If Shane is awake and wants to let me know, he will bang his head, and bang and kick and bang and bang, which keeps him enough stimulated that it will keep him awake. So if it is a night where that is happening it can be quite awful because I am very tired…if he doesn’t go to sleep then it snowballs out of control.

Approximately 74% (n = 14) of mothers reported being ‘trapped’ in performing some bedtime routines causing frustration and detracting from a potentially positive interactive and meaningful bedtime experiences. This was illustrated by Cheryl when describing Jason’s bathtime routine:
We had a situation a couple of months ago where the drains were blocked and I had to use a plunger to get the water down. Now, every time when he [Jason] has finished his bath I have to get the plunger and plunge the water down, every single time… It’s incredibly frustrating.

Approximately 37% (n = 14) of mothers also reported feeling ‘pressured’ when one or more siblings were involved in the bedtime routine as this often required shared attention from the parent ⁄ s, as well as other siblings having to accommodate the child’s inflexibility and idiosyncratic demands. Although there were no specific routines that all mothers reported to be pleasant, approximately 74% (n = 14) described some bedtime routines to contain meaningful interactions and rituals. Some

Australian Occupational Therapy Journal

C

DINNERTIME AND BEDTIME IN FAMILIES WITH ASD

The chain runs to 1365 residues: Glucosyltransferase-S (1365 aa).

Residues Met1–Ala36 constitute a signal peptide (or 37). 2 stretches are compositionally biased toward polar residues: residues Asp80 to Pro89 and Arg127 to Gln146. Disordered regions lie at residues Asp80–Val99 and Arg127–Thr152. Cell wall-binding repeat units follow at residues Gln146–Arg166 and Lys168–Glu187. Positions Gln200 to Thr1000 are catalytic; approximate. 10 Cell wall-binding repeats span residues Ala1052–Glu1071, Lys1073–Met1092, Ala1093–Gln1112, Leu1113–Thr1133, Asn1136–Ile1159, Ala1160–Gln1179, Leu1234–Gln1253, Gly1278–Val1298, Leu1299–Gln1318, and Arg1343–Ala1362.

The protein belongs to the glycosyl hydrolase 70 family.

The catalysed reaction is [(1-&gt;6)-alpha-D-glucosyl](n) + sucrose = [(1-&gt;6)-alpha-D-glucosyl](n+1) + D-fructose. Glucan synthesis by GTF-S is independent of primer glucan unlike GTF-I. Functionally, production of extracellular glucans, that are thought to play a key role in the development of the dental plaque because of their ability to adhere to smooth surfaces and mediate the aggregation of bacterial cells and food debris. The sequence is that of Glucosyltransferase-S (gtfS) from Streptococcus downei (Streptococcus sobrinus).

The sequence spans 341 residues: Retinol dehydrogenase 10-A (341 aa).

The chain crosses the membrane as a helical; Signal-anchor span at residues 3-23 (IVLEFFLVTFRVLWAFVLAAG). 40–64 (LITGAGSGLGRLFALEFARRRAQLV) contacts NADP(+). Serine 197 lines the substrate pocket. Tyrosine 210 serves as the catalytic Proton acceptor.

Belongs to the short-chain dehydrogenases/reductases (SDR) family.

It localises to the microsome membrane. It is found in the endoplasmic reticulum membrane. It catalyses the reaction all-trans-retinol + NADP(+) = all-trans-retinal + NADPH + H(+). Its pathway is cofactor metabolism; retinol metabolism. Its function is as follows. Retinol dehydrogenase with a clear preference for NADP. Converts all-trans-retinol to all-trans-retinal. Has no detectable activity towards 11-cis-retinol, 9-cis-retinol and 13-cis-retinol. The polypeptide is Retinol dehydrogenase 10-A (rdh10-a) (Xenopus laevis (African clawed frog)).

153 ticipants in the latter check may not provide a true representation of all families interviewed. In addition, one interview with each participant may have been insufficient to understand these families’ occupations. Moreover, lack of prolonged engagement with these families may not have provided sufficient rapport influencing the mother’s level of disclosure. It is recommended that future studies explore the impact of ASD on other family occupations. Observations of the performance of occupations, including dinnertime and bedtime routines and rituals would further enhance rigour and confirm interview findings. A longitudinal study design could also be conducted to identify if families with a child with an ASD ever develop routines and rituals if the foundations are not established in the early stages of family life. Analysis of the presence of one or both parents during the performance of specific routines may also provide further insights into how these family occupations are supported by parental presence.

Rodger (2008), which found both dinnertime and bedtime for families with a young typically developing child to be imbued with meaningful rituals, positive emotions and a special connectedness. In accordance with previous research (Cheal, 1988; Imber-Black & Roberts; Schuck & Bucy, 1997; Wolin & Bennett, 1984) this study also highlighted how rituals may aid in reducing stress and increasing family cohesion. The current study depicted dinnertime lacking rituals with the majority of mothers reporting this occupation to be one of the most stressful parts of their day. Moreover, dinnertime routines rarely contained moments of meaningful interactions between all family members. This was in contrast with bedtime, which illustrated how having moments of meaningful interaction and rituals embedded into this occupation reduced mothers’ perceptions of stress from approximately 92% (n = 14) at dinnertime to approximately 72% (n = 14) at bedtime, which was mainly attributed to performing non-functional routines.